"What's the elevator pitch for. Lia when you're blading to people who you are and what you do well i think i think the biggest thing is and something that i've kind of over the past couple of years when defining myself ask for photography is not my superpower and i think that was something that took me a while to actually break. I think might be scary. Maybe for some people to sit like to claim that for themselves because my photography. I always wanted to go beyond just taking a picture of someone and moving on. I want there to be that intimacy that connection that just this continuation in this feeling of infinity for bat relationship with that person and i noticed that yeah. I can continue and get stronger as a photographer or in this new in this new upcoming year. Be a filmmaker for this project. That i'm putting together but in the end i think something that makes me feel really unique and can kind of stand out in the creators. World is my ability to really build relationships with people beyond just having them set for me and take a photo. So i think when i think about the work that i'm doing it really i don't know just i feel like i wanna be more than just a photographer and i find that photography sometimes can trap me in the spots. Make me feel like oh my work can never been more important than the image right and that it's so refreshing that you say that because i believe exactly the same thing and i the it's it's trapping yourself and limiting yourself in a lot of ways to say that i'm a photographer of russia's that may sound to say that i am a photographer because in the end you're not just a photographer that's like saying i'm a person that uses a hammer right when in reality you're you build houses or you do other things but the hammer is the tool to to tell or the in this case. The camera is the tool to tell stories. So you're you're essentially a storyteller or you know that kind of thing but then like you're saying you're also a psychologist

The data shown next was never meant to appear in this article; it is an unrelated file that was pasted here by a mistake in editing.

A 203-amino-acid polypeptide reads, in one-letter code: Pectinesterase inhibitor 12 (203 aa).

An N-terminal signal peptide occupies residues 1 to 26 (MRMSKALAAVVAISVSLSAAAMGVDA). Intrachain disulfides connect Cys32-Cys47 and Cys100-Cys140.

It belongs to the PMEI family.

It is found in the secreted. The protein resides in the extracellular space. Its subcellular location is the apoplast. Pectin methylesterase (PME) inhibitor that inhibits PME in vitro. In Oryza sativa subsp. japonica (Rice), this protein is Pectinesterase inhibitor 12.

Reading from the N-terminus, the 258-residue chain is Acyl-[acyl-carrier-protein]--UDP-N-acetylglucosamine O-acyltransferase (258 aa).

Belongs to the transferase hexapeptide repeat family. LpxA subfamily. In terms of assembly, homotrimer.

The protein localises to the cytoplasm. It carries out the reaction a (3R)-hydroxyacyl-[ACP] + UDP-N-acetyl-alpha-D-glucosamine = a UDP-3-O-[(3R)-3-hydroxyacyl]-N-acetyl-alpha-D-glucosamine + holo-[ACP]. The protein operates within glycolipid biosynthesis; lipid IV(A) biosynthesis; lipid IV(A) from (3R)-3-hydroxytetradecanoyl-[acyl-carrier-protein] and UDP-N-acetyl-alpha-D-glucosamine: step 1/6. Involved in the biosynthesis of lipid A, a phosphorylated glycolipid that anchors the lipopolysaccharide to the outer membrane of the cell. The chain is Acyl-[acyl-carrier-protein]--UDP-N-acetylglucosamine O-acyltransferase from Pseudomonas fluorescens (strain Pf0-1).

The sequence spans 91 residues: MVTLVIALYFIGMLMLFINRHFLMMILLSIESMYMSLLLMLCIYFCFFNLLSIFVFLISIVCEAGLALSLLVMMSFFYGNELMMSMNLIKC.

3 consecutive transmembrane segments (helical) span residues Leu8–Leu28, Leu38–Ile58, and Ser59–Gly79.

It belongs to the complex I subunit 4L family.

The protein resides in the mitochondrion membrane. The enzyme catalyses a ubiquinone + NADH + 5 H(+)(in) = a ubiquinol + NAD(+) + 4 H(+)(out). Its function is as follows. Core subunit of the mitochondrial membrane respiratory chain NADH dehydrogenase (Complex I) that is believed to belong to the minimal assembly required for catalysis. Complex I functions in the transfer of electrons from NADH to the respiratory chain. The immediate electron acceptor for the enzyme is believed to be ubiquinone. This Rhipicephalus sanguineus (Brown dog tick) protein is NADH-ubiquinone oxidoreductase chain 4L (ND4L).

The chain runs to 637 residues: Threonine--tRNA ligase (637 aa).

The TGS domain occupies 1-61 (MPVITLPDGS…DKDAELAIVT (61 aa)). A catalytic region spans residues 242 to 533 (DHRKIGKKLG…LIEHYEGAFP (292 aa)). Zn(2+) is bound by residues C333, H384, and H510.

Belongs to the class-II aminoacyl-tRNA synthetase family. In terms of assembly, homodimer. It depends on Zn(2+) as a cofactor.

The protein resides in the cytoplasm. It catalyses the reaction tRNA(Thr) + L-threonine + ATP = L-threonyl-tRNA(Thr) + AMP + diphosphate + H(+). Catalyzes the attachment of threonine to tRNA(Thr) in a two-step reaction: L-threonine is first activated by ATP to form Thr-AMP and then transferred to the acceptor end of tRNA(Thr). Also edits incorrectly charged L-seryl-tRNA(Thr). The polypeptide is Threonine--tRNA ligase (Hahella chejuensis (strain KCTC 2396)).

LIA Russia
Photographing the Great Outdoors

This Week in Photo

01:50 min | 5 months ago

Photographing the Great Outdoors

"Most popular genre photography is outdoor. But in my experience. I've seen i've seen the range from. Okay can a mediocre outdoor to outstanding stunning. Just just how did how did that person get. That shot kind of right up. How other than just shooting and shooting inputting mileage on your shutter finger for the photographers that went to get to the level of having a number of covers like you like you have or at your level of work. Give us some tips like how. How do you get good. Well gosh that's a tough on right. You know like any other aspect of photography. A lot of it comes from dedication just shooting a lot. The other part of it and this goes for a lot of these kind of vertical. Sports will call him so rock climbing kayaking surfing back country skiing the photographers that are shooting sports like that are very much involved. In the sport itself they are an active participant in board. You can't be a country unless you're back country skier you. Anyone can go to a surf competition and sit at the end of the beach and shoo in Jaws that's the big. I think that's yeah. That's in hawaii and anyone can sit there and shoot it with a long lens but if you're not a part of that community if you're not ingrained in the surf world there's really not much you can do at that photo if that makes sense so yeah so for all these sports big part of it is actually living and breathing the sport itself so a lot of people are kind of disheartened when they hear. They're like oh so. I have to move if i want to be a ski photographer after move to whistler a mike well yeah basically you do